It’s a sad truth of life; everyone will lose someone to death at some stage in life.
When that happens to a friend or family member, it’s hard to know what to say sometimes.
While the most common phrase in English is, I am so sorry for your loss; there are many other things that we can say to someone when they have suffered the loss of a loved one.
(Check out our article about Other ways to say so sorry for your loss if you want more phrases that are similar.)
Perhaps the most important thing is to listen first. You can’t comfort someone if you don’t know what the person is thinking or feeling exactly.
Assure them that their feelings are quite normal and you are sure that they did everything they could to help the individual who has passed away.
It’s OK to feel the way you do; you did so much for him in those last days, cooking and cleaning. I have no doubt that he appreciated everything you did for him.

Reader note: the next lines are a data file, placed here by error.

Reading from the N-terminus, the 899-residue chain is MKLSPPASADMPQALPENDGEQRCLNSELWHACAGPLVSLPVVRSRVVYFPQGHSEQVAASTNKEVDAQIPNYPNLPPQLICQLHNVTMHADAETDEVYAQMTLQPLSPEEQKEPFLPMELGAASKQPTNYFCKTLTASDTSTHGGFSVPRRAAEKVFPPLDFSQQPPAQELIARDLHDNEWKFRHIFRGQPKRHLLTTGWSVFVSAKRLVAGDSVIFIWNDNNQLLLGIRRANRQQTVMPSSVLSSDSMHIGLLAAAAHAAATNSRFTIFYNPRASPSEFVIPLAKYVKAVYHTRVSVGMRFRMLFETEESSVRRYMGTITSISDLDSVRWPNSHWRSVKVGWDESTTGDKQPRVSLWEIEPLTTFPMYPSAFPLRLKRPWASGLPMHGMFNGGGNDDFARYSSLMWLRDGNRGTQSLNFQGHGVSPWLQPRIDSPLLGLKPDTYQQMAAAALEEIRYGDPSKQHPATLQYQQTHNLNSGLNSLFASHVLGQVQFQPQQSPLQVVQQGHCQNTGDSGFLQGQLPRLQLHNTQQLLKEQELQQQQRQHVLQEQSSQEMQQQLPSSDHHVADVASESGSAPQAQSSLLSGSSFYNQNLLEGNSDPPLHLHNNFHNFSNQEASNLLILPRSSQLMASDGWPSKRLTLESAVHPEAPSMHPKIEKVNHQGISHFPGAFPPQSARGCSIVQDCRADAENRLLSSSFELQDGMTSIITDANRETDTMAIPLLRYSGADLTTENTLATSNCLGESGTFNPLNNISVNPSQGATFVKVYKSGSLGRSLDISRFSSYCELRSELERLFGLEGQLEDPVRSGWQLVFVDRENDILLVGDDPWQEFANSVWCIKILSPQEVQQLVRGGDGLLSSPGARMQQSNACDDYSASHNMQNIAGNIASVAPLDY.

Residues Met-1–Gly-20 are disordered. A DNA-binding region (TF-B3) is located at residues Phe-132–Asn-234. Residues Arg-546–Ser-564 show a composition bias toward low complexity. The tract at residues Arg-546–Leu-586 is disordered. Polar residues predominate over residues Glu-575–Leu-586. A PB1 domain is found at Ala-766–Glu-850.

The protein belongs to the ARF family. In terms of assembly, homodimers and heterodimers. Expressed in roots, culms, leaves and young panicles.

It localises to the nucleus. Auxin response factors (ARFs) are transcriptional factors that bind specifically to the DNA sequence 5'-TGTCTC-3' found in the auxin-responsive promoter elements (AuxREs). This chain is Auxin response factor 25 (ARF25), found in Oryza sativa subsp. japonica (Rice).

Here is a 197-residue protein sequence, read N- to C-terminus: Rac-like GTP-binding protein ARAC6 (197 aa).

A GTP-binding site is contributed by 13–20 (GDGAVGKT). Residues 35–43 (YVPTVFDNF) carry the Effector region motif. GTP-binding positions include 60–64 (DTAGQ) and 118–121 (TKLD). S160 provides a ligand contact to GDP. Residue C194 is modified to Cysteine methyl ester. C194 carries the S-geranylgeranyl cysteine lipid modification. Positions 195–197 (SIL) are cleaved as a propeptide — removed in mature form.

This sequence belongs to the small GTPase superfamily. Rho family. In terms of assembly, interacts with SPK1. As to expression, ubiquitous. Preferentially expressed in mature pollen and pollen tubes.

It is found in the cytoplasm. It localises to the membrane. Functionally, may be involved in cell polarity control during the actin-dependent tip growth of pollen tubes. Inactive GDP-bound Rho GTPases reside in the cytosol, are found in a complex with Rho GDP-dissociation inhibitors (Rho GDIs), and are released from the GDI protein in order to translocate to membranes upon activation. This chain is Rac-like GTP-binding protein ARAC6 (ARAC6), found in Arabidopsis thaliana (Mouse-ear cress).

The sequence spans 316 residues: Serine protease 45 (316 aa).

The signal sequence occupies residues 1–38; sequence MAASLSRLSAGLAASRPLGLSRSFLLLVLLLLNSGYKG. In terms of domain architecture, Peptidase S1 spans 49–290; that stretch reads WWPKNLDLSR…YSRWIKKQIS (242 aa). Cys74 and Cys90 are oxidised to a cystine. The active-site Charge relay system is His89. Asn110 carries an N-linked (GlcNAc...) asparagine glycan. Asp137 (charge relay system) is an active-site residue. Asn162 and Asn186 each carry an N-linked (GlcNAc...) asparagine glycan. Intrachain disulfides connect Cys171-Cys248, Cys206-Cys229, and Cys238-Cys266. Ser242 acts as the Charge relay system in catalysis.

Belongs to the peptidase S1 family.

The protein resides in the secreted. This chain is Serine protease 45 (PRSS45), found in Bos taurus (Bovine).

You did so much for him during those final weeks/months, and I know that he was so happy to have you in his life. He couldn’t have asked for a better friend/wife etc.
Be Positive and Truthful
Tell them about others who have been through the same experience and successfully recovered.
Do you know Cindy? She also lost her father a few years ago but has been able to endure the pain of his loss and fondly talks about her dad all the time.
When Tom lost his wife to cancer, he found it hard to cope, but over time he was able to recover and now frequently speaks about the things they used to do together.
Talk about the Deceased Person
While some people think they should avoid the subject, it is one of the best ways to help someone cope with the loss. Speak about positive things the person did for you or others during their life.
Jessica was such a beautiful person; I remember when she cooked us a meal after my wife had just given birth. We will never forget her kindness.
Carl was so generous; he was always helping us out with transport to and from the shopping mall.
Grieving people may have an emotional outburst and even say unkind things towards the people helping them, don’t get drawn into an argument and remember they are probably saying stuff out of the anger, hurt and frustration they probably feel.
Speak consolingly and be kind towards them.
- I can see you are very upset, and it’s OK to be angry and frustrated, but just know I am here to help you and that you are not alone.